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Private City Tour & San Telmo Fair & Snack At The Café Tortoni

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Must Visit City
Buenos Aires
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The Caf Tortoni, which bears an Italian name but was founded by a Frenchman and is located on an avenue colonized by Spanish immigrants, perfectly synthesizes the elements that constitute the Porteo identity. This tour, . .
Country: Argentina
City: Buenos Aires
Duration: 5 Hour(s) - 0 Minute(s)
Tour Category: Half Day Tour
Package Itinerary

The Café Tortoni, which bears an Italian name but was founded by a Frenchman and is located on an avenue colonized by Spanish immigrants, perfectly synthesizes the elements that constitute the Porteño identity. This tour, which combines the city’s traditional attractions with a visit to the classic San Telmo fair and a snack at the Café Tortoni, will allow us to trace back in time and observe the development of those elements in history, and to visit the fascinating San Telmo Fair, where almost everything can be purchased, from groceries to used clothing, old records, antiques, and art pieces, and where we’ll get to see why diversity and mixes are a key component to the Porteño identity.

Our journey starts at Plaza de Mayo, the city’s foundational site and witness of our country’s political history. There we’ll visit the Pink House, our Presidential Palace, the Cabildo, our primitive town hall, where the idea of independence was born, and the neoclassical Metropolitan Cathedral.

Built-in the late 19th century, Avenida de Mayo, a tree-lined boulevard full of gorgeous Art Déco and Art Nouveau buildings was just what Buenos Aires needed to finally become a great metropolis. The Café Tortoni, founded in 1858 by a Frenchman, is arguably the most traditional in town –and in Argentina. There, we’ll have a wonderful snack and enjoy its exciting atmosphere.

We’ll then head for San Telmo, one of the oldest and yet most modern neighborhoods of Buenos Aires: formerly the residential district favored by the upper classes until the late 19th century, when a yellow fever epidemic in 1871 caused the wealthier families to leave northwards, the area was utterly marginalized, until the 1970s, when many artists and artisans came to San Telmo to install their workshops. Nowadays, thanks to its amazing architecture and chic, Bohemian atmosphere, this ancient neighborhood is really blooming, and there are a ton of cool spots to visit or to go shopping.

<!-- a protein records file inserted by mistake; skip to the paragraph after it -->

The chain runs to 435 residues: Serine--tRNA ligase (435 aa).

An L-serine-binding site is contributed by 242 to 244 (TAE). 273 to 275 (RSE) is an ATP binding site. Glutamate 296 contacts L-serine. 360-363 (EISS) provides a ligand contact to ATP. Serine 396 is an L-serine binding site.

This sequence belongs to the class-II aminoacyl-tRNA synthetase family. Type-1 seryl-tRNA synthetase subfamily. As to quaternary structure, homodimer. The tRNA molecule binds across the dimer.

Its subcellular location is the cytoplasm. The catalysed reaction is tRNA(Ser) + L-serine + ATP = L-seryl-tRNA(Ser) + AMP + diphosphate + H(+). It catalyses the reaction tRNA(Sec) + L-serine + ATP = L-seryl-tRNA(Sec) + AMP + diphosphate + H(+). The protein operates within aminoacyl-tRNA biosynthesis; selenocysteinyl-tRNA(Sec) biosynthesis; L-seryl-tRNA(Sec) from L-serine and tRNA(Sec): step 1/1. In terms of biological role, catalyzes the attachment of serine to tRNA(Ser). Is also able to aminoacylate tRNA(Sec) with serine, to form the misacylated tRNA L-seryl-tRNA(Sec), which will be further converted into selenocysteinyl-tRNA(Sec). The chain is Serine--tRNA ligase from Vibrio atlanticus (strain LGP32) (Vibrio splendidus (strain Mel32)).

There we’ll visit the San Telmo Fair where you can find everything from art and antiques to used books, toys, and clothes. Here we will open a window to the past, and get a glimpse of the life of the city in earlier times. Upon visiting the Ezeiza House, we’ll see how the aristocrats of Yonder used to live. Finally, we’ll admire the Café Dorrego, one of the oldest and most traditional in town.

La Boca is one of the most characteristic and authentic barrios of Buenos Aires. It is a working-class port district, where most of the Italian immigrants settled during the last decades of the 19th century, which gave the neighborhood its distinctive personality. Tango and soccer, the country’s most recognizable icons, seem to float in the air in La Boca. If we are lucky enough, we’ll catch an outdoor art exhibition at mythical Caminito Street, or a couple spontaneously dancing the Tango on the streets, while the protective figure of La Bombonera, Boca Juniors’ Stadium, watches us from above.

Puerto Madero is a formerly abandoned port area, which was renovated in 1991 when a series of huge warehouses and silos were transformed into trendy apartment buildings, restaurants, and nightclubs. The neighborhood has currently expanded beyond the docks, and a series of high-end hotels and state-of-the-art residential buildings have been erected. With Puerto Madero, Buenos Aires has ceased to turn its back to the river.

Once in Retiro, we’ll visit the magnificent Plaza San Martín, where Jorge Luis Borges used to take his walks. Then we’ll head northwards to the traditional and aristocratic neighborhood of Recoleta, where we’ll walk down Avenida Alvear, Buenos Aires’ Champs Elysées. Once in Plaza Francia, we’ll visit the Basílica de Nuestra Señora del Pilar, one of the city’s oldest churches, which dates to the Colonial era and is surprisingly well-preserved, and the celebrated Recoleta Cemetery, a true labyrinth of ornate mausoleums, and the eternal home of the most important characters of Argentina’s political and cultural life, including the mythical Eva Perón.

Our visit ends in Palermo Chico, the area of Palermo best known for its large parks, where only a few of the most traditional Argentine families live in the French palaces they built in the early 20th century.

Itinerary: Montserrat, San Telmo, La Boca, Puerto Madero, Retiro, Recoleta, Palermo.

Approximate duration: 5 hours.

Included Services:

• Bilingual guide specializing in Buenos Aires’ History, Arts, and Architecture.

• Transportation and transfers in a comfortable, top-of-the-line vehicle. Uniformed driver.

• Snack at Café Tortoni.

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